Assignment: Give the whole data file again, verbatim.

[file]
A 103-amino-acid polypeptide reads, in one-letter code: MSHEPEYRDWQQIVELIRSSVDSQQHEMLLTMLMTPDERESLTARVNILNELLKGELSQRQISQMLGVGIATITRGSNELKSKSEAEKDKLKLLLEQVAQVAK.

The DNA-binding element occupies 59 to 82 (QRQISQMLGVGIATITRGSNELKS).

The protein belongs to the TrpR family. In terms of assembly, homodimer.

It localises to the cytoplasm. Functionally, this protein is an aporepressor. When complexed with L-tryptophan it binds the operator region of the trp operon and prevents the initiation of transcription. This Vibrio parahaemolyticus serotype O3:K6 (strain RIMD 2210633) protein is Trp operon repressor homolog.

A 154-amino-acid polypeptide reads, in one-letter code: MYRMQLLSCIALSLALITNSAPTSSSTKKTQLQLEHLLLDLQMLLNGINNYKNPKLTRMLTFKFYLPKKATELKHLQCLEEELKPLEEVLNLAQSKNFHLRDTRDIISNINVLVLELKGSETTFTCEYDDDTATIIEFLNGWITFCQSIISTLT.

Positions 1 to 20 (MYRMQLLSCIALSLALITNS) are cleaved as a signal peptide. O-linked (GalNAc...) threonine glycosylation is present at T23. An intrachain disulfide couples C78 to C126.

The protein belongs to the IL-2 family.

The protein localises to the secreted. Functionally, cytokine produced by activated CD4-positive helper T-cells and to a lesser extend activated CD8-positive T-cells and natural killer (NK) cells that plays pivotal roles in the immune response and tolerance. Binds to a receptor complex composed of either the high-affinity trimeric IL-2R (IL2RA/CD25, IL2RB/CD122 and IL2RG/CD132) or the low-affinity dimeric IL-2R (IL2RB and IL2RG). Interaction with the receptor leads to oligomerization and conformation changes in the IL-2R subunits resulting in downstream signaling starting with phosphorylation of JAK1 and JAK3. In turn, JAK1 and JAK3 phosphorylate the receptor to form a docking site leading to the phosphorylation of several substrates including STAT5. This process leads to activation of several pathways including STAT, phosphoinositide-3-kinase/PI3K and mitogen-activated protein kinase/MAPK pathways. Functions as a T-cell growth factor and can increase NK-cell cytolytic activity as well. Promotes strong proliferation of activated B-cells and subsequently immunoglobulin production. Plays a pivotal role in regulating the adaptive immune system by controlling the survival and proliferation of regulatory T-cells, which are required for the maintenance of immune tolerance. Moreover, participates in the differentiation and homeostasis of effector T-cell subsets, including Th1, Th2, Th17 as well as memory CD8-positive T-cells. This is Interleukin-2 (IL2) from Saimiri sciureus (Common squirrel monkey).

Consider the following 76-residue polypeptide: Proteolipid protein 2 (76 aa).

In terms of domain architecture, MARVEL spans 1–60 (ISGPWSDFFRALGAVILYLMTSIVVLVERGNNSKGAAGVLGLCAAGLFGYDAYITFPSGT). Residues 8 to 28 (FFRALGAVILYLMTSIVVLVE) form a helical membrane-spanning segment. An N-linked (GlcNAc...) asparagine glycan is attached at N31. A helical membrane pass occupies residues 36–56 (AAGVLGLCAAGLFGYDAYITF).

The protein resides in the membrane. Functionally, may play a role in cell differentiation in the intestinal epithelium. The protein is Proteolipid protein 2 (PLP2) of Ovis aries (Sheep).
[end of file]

A 103-amino-acid polypeptide reads, in one-letter code: MSHEPEYRDWQQIVELIRSSVDSQQHEMLLTMLMTPDERESLTARVNILNELLKGELSQRQISQMLGVGIATITRGSNELKSKSEAEKDKLKLLLEQVAQVAK.

The DNA-binding element occupies 59 to 82 (QRQISQMLGVGIATITRGSNELKS).

The protein belongs to the TrpR family. In terms of assembly, homodimer.

It localises to the cytoplasm. Functionally, this protein is an aporepressor. When complexed with L-tryptophan it binds the operator region of the trp operon and prevents the initiation of transcription. This Vibrio parahaemolyticus serotype O3:K6 (strain RIMD 2210633) protein is Trp operon repressor homolog.

A 154-amino-acid polypeptide reads, in one-letter code: MYRMQLLSCIALSLALITNSAPTSSSTKKTQLQLEHLLLDLQMLLNGINNYKNPKLTRMLTFKFYLPKKATELKHLQCLEEELKPLEEVLNLAQSKNFHLRDTRDIISNINVLVLELKGSETTFTCEYDDDTATIIEFLNGWITFCQSIISTLT.

Positions 1 to 20 (MYRMQLLSCIALSLALITNS) are cleaved as a signal peptide. O-linked (GalNAc...) threonine glycosylation is present at T23. An intrachain disulfide couples C78 to C126.

The protein belongs to the IL-2 family.

The protein localises to the secreted. Functionally, cytokine produced by activated CD4-positive helper T-cells and to a lesser extend activated CD8-positive T-cells and natural killer (NK) cells that plays pivotal roles in the immune response and tolerance. Binds to a receptor complex composed of either the high-affinity trimeric IL-2R (IL2RA/CD25, IL2RB/CD122 and IL2RG/CD132) or the low-affinity dimeric IL-2R (IL2RB and IL2RG). Interaction with the receptor leads to oligomerization and conformation changes in the IL-2R subunits resulting in downstream signaling starting with phosphorylation of JAK1 and JAK3. In turn, JAK1 and JAK3 phosphorylate the receptor to form a docking site leading to the phosphorylation of several substrates including STAT5. This process leads to activation of several pathways including STAT, phosphoinositide-3-kinase/PI3K and mitogen-activated protein kinase/MAPK pathways. Functions as a T-cell growth factor and can increase NK-cell cytolytic activity as well. Promotes strong proliferation of activated B-cells and subsequently immunoglobulin production. Plays a pivotal role in regulating the adaptive immune system by controlling the survival and proliferation of regulatory T-cells, which are required for the maintenance of immune tolerance. Moreover, participates in the differentiation and homeostasis of effector T-cell subsets, including Th1, Th2, Th17 as well as memory CD8-positive T-cells. This is Interleukin-2 (IL2) from Saimiri sciureus (Common squirrel monkey).

Consider the following 76-residue polypeptide: Proteolipid protein 2 (76 aa).

In terms of domain architecture, MARVEL spans 1–60 (ISGPWSDFFRALGAVILYLMTSIVVLVERGNNSKGAAGVLGLCAAGLFGYDAYITFPSGT). Residues 8 to 28 (FFRALGAVILYLMTSIVVLVE) form a helical membrane-spanning segment. An N-linked (GlcNAc...) asparagine glycan is attached at N31. A helical membrane pass occupies residues 36–56 (AAGVLGLCAAGLFGYDAYITF).

The protein resides in the membrane. Functionally, may play a role in cell differentiation in the intestinal epithelium. The protein is Proteolipid protein 2 (PLP2) of Ovis aries (Sheep).